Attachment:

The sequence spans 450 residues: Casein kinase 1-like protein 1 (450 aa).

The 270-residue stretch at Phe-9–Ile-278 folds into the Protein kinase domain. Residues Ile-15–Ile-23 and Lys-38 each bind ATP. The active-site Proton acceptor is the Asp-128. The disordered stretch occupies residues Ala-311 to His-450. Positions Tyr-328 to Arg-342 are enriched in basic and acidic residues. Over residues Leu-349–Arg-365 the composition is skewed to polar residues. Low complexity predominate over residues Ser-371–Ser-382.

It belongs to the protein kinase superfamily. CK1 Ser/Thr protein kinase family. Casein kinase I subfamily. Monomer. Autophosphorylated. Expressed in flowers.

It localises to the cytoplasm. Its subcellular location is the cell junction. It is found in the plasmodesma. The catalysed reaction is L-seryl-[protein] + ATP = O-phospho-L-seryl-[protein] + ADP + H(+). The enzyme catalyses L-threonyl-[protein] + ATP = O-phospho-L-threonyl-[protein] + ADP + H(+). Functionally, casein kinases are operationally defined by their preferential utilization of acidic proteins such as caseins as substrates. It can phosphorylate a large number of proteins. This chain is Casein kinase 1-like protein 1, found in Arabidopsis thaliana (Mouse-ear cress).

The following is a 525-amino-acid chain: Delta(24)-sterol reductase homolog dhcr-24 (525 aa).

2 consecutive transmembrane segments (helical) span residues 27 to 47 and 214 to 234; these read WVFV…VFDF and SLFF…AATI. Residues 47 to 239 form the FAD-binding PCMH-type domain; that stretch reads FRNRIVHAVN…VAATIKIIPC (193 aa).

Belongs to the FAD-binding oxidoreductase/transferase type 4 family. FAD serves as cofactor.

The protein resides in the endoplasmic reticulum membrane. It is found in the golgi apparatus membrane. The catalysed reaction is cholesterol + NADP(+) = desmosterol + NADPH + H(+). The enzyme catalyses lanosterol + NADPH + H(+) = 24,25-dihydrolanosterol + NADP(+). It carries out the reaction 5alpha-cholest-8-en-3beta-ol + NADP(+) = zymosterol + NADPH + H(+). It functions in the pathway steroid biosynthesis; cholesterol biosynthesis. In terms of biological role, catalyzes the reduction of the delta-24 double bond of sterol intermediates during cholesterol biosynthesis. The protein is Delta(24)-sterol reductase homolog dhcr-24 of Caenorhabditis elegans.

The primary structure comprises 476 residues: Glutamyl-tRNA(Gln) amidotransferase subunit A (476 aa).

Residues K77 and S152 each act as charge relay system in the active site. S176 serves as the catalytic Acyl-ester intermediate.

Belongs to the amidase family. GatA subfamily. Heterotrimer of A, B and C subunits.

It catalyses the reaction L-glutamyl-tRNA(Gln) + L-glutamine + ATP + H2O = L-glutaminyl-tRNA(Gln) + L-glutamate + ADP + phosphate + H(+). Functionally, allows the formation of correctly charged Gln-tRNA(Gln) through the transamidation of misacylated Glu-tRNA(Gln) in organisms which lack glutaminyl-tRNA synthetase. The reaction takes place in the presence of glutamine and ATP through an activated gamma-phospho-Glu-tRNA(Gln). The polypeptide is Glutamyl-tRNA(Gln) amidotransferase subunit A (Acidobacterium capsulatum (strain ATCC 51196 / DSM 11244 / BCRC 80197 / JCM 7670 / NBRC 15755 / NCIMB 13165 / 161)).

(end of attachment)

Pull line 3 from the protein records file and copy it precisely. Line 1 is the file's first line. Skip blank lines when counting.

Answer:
It belongs to the protein kinase superfamily. CK1 Ser/Thr protein kinase family. Casein kinase I subfamily. Monomer. Autophosphorylated. Expressed in flowers.